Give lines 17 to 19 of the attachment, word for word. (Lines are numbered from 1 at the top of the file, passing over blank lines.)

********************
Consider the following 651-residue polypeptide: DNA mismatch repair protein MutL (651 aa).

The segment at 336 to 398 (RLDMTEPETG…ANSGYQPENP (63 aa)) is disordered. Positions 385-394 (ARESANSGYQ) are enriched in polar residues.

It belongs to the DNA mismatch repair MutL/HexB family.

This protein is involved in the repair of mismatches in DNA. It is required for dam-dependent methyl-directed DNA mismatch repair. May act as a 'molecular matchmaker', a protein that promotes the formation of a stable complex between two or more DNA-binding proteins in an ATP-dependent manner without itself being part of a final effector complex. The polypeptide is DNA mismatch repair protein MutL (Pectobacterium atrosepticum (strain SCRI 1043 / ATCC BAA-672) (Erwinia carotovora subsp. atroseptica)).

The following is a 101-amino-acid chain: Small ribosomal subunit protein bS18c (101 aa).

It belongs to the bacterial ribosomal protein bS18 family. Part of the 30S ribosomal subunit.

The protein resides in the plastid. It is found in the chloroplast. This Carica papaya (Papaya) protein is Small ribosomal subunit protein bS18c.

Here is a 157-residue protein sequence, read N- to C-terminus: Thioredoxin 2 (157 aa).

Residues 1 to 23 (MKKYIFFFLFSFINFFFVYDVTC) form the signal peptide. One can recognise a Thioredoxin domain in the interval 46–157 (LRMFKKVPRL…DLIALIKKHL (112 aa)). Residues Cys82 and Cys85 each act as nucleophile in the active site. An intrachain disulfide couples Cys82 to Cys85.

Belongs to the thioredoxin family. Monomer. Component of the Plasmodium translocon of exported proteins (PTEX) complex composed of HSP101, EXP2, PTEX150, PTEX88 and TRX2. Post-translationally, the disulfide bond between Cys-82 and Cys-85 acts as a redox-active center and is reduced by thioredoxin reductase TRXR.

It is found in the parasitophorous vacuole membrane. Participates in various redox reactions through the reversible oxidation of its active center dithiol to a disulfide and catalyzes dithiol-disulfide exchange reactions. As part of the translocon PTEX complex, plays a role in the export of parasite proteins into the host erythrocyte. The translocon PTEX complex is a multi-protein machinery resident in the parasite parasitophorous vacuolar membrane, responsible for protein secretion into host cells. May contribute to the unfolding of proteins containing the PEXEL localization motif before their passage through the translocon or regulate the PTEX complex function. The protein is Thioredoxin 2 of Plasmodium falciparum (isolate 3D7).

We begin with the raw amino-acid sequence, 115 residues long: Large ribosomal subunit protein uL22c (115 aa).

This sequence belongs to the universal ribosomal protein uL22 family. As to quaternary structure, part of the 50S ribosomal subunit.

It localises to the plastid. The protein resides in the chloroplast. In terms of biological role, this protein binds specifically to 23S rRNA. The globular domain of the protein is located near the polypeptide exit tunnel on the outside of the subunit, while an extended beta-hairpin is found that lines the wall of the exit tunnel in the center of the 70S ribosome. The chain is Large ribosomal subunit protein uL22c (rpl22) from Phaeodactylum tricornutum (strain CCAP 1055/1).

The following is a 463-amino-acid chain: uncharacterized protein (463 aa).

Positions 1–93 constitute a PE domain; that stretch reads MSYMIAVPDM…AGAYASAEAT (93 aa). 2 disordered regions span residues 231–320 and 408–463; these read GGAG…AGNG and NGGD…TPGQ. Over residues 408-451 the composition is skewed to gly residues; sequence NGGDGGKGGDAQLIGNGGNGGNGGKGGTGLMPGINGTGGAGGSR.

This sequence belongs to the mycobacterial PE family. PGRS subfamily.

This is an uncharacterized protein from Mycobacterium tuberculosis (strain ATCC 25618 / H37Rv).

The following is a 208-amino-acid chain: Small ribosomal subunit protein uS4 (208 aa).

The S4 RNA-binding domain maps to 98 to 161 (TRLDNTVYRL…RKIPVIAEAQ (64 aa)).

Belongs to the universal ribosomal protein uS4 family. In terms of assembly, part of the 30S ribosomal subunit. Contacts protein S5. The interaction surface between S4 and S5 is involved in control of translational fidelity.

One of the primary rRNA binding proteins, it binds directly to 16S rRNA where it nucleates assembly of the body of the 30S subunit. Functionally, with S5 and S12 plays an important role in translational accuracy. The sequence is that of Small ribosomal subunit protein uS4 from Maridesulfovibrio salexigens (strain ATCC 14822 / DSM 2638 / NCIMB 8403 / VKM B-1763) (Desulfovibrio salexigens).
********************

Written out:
This sequence belongs to the mycobacterial PE family. PGRS subfamily.

This is an uncharacterized protein from Mycobacterium tuberculosis (strain ATCC 25618 / H37Rv).

The following is a 208-amino-acid chain: Small ribosomal subunit protein uS4 (208 aa).